My body is...
What words come into your head when you think about your body? Are you proud, happy, grounded? Or do you think first about the ‘problem areas’, the bits that should be different? Thinner, curvier, tighter, more flexible, just all-over better somehow?
My body is… fat, flabby, drooping. Pulled by unrelenting gravity slowly downhill. Sadly, these are the words that come to me first. I’m shocked. Since my second child turned one, I’ve been focusing on getting healthy again - not dieting, that just makes me eat more - making room for exercise in my life, making opportunities to reconnect with my body again. But still these words come.
My whole life I’ve been plump. And it has always bothered me, sometimes more, sometimes less. But before children, the fat sat in the right places. It was disguisable. Not any more. I’m still breastfeeding, and my breasts are wonkier than ever . My round belly is now a flopping sag-bag.
Ironically, one of pregnancy’s greatest gifts was a new confidence in my body. I finally understood its purpose. The miracles it could perform. To grow a person, and then to nourish them in the world. Pregnancy and birth gave me a connection to my body I had never felt before.
But now, as I go about my daily busy-ness, saggy bits flapping in the wind, how can I retain that sense that came with pregnancy - of beautiful function, pride and awe?
For starters, I’m carving out some precious time to get healthy... I walk a lot (I’m terrified of driving) but the pace is slow with two stumpy-legged littluns. Zumba makes me go bright red, and stay that way for a loooooong time. Much of the redness is from laughing, a lot, when I catch my reflection in the mirror (in my head: svelte, slinking, moves like Beyonce - in the mirror: wobbling middle-aged bingo caller). My favourite healthy pursuit, yoga, gives me moments of peace. It moves me inside my body, away from my rushing mind, stretching and strengthening.
Yet that negative voice still returns.
From an early age, we’re constantly reminded of that need to achieve an impossible, youthful, constraining ideal: the perfect body. And as a mother, I now worry more for my daughter than I do for myself. To see her growing up in a world of Bratz dolls, celebrity bikini shamings and airbrushed fantasies.
I want to stop that voice that still heckles me from entering my daughter’s head. I want her to enjoy exercise. I want her to enjoy food. I want her to enjoy being herself. Most of all, I want her to enjoy her life, and her ability to give life.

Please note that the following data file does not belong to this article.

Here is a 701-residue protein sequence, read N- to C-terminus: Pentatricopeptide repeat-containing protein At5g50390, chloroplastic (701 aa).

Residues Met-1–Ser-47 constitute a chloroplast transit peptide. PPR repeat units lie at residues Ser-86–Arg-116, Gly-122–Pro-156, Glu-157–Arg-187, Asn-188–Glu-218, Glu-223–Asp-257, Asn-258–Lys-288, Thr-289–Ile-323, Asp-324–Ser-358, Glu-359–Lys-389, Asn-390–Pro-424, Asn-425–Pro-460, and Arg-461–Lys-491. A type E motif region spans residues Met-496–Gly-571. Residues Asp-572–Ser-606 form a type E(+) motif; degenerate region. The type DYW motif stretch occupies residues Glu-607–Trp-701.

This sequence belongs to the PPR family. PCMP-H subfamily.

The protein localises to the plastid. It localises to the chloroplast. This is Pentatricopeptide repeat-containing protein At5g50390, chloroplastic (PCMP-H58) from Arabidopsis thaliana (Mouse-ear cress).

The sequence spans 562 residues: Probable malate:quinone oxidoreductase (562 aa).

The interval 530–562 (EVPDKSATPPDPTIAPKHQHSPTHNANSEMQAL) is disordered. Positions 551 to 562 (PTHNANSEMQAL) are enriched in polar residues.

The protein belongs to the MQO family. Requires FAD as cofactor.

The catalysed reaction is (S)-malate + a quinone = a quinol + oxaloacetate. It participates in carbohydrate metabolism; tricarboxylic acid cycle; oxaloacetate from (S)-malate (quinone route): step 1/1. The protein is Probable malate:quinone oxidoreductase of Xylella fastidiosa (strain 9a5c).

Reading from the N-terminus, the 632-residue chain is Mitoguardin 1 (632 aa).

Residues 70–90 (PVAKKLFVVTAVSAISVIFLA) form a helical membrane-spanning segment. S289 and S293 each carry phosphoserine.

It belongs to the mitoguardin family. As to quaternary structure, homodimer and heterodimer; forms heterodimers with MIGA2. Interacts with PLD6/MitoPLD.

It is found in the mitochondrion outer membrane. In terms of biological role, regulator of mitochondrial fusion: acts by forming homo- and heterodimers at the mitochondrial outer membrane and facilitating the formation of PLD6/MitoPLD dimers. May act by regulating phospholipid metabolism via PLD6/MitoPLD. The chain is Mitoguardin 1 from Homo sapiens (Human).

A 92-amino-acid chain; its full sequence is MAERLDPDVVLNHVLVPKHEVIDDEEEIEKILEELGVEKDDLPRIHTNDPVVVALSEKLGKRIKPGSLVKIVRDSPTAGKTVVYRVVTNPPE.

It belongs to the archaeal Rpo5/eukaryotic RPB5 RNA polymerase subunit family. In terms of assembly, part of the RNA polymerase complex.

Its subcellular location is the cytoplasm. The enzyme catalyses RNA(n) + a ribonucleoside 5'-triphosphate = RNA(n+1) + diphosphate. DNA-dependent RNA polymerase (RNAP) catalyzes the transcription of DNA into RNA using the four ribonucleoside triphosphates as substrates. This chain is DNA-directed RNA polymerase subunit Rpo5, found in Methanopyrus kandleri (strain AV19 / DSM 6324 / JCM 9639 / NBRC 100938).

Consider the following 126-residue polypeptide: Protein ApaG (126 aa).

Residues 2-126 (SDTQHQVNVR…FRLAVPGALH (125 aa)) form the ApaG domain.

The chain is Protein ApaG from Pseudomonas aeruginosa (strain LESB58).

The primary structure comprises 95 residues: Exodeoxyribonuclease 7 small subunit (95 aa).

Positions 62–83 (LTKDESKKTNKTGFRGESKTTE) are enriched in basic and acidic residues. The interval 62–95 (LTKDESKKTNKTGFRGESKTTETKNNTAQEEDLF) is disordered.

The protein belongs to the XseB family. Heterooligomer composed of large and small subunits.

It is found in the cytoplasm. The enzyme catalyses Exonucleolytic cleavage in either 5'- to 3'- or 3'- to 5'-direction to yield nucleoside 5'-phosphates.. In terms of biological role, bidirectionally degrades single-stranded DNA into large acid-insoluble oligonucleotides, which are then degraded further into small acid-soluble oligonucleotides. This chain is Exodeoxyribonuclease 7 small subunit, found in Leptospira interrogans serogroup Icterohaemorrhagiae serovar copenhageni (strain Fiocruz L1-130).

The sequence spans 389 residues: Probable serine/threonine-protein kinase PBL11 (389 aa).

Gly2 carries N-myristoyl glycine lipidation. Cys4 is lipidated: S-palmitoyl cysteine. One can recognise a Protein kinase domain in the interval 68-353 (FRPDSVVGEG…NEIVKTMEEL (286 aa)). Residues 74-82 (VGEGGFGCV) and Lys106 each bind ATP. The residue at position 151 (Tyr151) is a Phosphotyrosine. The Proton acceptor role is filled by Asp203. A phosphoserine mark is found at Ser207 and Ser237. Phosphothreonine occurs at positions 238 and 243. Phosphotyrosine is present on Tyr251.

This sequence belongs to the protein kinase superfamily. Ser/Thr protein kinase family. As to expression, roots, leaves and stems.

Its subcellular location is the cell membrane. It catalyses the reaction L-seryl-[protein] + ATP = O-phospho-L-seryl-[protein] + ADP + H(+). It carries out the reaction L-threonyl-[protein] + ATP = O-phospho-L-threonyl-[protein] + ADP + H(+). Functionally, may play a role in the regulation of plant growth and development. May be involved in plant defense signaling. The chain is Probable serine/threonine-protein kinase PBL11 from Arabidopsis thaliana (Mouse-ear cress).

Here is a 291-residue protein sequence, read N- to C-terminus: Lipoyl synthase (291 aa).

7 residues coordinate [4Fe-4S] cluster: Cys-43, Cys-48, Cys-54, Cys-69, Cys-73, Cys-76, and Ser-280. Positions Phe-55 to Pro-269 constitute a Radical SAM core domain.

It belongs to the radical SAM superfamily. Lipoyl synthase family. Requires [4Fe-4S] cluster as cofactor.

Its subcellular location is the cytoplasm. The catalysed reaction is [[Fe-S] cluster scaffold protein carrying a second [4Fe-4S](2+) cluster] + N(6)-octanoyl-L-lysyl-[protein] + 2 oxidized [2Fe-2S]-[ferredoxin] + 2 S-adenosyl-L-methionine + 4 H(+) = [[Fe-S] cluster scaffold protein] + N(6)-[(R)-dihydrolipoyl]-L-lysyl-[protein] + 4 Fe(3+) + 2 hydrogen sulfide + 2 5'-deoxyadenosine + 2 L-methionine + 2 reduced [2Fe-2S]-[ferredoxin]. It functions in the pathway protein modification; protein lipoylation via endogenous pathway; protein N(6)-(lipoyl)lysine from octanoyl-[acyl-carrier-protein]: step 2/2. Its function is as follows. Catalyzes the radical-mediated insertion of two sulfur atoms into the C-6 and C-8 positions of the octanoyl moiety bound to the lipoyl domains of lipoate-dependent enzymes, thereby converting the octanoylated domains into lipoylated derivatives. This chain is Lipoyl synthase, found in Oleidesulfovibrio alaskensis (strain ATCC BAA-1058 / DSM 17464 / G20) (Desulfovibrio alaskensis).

I can’t stop all the unrealistic visions of perfection she will encounter as she grows up, but I can counter them, a little. By facing my own fears, my own unrealistic expectations of myself, I can try my very best to serve up an alternative version of beauty.
I want her to see that bodies of all shapes and sizes are gorgeous. That we love our bodies for all the amazing things they can do. We care for and respect them, we don't break them down into defective bits. We don't feel ashamed. We know that we are beautiful because of how we live, and how we love, not what we look like.
So this month on story of mum, we’re sharing photos of how our bodies have changed since we became mums and grandmums. You can photograph your actual body, or you can shape your body in plasticine. We don’t mind how you share it, as long as you do your very best to love it.
It was terrifying to load up a picture of my stomach (and I didn’t even load up the worst picture…) and yet there is something beautiful and empowering about seeing it in the online gallery.
My children lived there. I live there. It is not a problem area. It is me.
My body is amazing, extraordinary, beautiful. It is marked by the miracles of my life. It is a mother’s body. And I am doing my very best to love it for that. Love your Mum-Body.
Torso Photo: Charles Nouyrit